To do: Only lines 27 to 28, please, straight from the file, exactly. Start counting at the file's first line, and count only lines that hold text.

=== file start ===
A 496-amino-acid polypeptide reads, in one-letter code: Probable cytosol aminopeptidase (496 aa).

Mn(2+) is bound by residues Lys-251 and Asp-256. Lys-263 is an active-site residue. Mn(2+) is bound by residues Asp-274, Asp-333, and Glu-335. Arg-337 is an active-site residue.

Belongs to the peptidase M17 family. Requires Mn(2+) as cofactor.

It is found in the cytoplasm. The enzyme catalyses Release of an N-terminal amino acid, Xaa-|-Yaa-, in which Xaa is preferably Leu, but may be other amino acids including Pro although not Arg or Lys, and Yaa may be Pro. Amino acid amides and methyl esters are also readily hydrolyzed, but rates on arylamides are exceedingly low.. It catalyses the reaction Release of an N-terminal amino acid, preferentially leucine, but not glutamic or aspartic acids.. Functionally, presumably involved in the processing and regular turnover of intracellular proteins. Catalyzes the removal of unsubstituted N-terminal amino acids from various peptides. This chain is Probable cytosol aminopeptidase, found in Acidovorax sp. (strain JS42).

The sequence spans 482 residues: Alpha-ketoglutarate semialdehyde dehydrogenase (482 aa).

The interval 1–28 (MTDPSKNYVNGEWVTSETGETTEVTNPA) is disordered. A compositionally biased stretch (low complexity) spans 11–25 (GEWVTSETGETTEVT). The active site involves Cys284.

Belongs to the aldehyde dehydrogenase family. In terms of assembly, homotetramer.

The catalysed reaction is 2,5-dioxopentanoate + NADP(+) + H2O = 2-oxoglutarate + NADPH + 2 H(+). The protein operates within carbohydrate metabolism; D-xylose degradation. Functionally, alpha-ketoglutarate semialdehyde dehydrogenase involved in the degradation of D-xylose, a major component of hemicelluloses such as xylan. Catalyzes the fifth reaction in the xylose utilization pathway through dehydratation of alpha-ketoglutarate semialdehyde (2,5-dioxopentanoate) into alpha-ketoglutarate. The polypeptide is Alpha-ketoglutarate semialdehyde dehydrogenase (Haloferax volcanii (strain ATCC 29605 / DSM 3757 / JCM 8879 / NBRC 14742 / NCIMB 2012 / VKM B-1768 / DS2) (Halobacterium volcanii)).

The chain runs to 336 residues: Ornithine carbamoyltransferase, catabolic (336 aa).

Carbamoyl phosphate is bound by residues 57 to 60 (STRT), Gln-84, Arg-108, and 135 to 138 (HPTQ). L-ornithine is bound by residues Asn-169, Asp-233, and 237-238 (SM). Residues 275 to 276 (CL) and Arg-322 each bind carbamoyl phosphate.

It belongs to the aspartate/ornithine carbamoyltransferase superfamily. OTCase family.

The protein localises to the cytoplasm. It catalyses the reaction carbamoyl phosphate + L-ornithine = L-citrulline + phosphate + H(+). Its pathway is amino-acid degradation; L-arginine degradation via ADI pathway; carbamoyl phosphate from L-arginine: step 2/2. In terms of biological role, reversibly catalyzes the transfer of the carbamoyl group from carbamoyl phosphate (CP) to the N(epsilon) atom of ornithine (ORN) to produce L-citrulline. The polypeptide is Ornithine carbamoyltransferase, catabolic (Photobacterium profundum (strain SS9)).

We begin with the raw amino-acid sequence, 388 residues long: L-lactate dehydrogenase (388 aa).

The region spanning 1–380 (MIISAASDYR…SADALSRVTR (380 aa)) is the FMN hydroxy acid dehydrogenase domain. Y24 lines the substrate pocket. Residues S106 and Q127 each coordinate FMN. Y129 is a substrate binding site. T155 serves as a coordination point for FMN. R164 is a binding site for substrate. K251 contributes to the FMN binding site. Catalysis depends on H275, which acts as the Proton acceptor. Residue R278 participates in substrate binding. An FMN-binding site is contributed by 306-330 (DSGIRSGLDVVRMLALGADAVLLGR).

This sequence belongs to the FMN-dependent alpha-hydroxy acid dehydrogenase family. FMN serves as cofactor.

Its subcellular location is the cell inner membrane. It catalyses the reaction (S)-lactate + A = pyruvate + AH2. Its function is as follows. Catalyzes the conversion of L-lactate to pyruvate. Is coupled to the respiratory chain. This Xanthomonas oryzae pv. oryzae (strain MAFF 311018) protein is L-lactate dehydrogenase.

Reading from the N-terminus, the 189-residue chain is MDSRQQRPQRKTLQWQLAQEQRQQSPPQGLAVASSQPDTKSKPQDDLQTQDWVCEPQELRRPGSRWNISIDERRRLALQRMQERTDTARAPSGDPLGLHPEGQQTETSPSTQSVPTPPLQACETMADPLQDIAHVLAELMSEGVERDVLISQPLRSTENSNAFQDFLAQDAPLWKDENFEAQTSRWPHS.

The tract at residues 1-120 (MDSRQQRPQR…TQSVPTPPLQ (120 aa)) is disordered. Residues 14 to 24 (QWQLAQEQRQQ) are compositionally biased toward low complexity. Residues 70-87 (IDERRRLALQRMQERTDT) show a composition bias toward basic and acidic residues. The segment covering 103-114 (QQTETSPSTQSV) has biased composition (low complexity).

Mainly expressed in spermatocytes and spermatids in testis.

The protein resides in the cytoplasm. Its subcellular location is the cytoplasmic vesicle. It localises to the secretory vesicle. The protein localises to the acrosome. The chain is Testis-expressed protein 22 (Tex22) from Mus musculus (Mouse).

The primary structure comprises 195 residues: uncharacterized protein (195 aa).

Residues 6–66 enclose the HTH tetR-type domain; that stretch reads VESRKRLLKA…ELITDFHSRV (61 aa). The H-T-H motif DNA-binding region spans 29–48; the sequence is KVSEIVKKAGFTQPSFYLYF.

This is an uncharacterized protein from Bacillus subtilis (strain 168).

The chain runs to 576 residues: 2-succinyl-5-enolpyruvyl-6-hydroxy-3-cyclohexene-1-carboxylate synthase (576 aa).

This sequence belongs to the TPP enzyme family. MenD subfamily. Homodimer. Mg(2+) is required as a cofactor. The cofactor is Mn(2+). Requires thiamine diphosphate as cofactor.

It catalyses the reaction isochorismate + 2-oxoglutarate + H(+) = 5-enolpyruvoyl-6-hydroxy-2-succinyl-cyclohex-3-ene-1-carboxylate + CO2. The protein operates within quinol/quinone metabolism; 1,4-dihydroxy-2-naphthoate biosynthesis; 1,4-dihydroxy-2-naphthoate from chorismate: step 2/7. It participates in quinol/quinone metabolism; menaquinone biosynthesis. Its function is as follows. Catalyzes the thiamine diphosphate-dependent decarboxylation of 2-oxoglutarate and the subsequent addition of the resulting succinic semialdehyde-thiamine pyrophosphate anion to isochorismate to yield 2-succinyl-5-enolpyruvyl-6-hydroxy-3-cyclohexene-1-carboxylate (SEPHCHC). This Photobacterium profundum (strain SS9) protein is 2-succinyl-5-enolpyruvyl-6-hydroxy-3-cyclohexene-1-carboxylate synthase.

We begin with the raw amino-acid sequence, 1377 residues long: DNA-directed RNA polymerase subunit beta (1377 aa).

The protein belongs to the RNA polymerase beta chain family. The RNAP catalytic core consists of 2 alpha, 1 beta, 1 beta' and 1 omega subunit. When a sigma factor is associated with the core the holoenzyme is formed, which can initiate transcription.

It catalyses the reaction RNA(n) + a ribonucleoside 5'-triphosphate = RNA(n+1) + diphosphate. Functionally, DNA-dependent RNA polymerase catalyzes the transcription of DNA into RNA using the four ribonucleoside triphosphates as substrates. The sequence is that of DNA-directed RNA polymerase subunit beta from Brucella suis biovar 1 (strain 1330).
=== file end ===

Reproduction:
We begin with the raw amino-acid sequence, 1377 residues long: DNA-directed RNA polymerase subunit beta (1377 aa).

The protein belongs to the RNA polymerase beta chain family. The RNAP catalytic core consists of 2 alpha, 1 beta, 1 beta' and 1 omega subunit. When a sigma factor is associated with the core the holoenzyme is formed, which can initiate transcription.